"In theory, tax writers could focus on tax breaks that primarily help the rich, like the deduction for charitable giving, or end the biggest tax breaks only for upper income earners. But Democrats say such selective changes to the tax code would never recoup such large cuts to income tax rates."

It is not just Democrats who say that taking back a selective group of tax breaks for the rich will not offset a big cut in tax rates. It happens to be true.

The one tax break that could be offsetting, the lower tax rate for dividends and capital gains, has been declared off-limits by the Republicans. The amount of taxes at issue for the remaining tax breaks would not come close to offsetting a reduction in the top marginal tax rate of more than 15 percentage points for the top 1 percent of the income distribution. The NYT should have made that clear to readers. 

 
Adventures in Bank Regulation: How Slow Are the Employees at Monadnock Community Bank? Print
Tuesday, 03 April 2012 04:17

That's undoubtedly what NYT readers were asking after reading a piece saying that banks are fleeing federal regulators in order to avoid the excessive burden. The piece begins by telling us about Monadnock Community Bank, a small community bank in New Hampshire.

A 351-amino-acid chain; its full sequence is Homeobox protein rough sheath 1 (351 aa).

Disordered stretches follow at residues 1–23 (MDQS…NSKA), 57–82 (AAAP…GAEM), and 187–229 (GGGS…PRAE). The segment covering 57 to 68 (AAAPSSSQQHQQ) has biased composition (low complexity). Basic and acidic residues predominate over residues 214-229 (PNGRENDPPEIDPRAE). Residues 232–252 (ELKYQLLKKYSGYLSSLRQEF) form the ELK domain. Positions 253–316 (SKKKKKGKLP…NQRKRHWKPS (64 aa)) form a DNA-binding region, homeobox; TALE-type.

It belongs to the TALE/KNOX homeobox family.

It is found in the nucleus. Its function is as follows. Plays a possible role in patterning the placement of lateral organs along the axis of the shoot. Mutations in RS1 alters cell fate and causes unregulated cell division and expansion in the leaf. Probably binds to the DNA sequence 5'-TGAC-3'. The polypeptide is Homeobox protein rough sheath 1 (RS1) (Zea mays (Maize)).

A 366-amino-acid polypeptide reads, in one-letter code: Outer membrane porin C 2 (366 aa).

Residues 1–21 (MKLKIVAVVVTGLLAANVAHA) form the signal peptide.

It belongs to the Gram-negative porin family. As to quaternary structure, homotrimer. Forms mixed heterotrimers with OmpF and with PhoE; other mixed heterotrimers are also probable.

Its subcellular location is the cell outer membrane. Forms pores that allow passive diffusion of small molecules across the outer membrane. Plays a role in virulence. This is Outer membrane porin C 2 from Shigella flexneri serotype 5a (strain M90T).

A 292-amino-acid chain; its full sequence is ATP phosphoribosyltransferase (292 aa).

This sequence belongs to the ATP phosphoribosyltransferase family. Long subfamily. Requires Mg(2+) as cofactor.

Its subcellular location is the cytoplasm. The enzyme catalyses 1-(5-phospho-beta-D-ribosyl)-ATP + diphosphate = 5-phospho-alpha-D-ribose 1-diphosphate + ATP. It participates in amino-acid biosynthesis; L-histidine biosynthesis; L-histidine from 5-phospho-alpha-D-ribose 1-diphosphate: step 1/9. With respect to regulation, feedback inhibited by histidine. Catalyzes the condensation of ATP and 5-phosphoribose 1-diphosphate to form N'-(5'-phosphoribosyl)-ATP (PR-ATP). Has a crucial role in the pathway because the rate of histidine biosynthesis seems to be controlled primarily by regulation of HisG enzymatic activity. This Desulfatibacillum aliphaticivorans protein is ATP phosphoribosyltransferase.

According to the piece, William Pierce, the president of Monadnock, is planning to sell the bank to credit union so that it can avoid the burdensome regulation of the Office of the Comptroller of the Currency (OCC). As an example, the piece tells us that the OCC required the bank to review its procedures for dealing with delinquent mortgages, even though it has only had two foreclosures in the last four years. This review is supposed to require the time of 3 of the banks 18 employees.

Okay, let's see what our friend, Mr. Arithmetic, says about this. According to the piece, Monadnock has $82 million in assets. Let's say that half of this, or $41 million, is in residential mortgages. The average home price nationwide is a bit over $200,000 (considerably higher in the Northeast). If the average mortgage has a loan-to-value ratio of 75 percent, that implies a value of $150,000. That means that the bank should have about 270 mortgages on its books.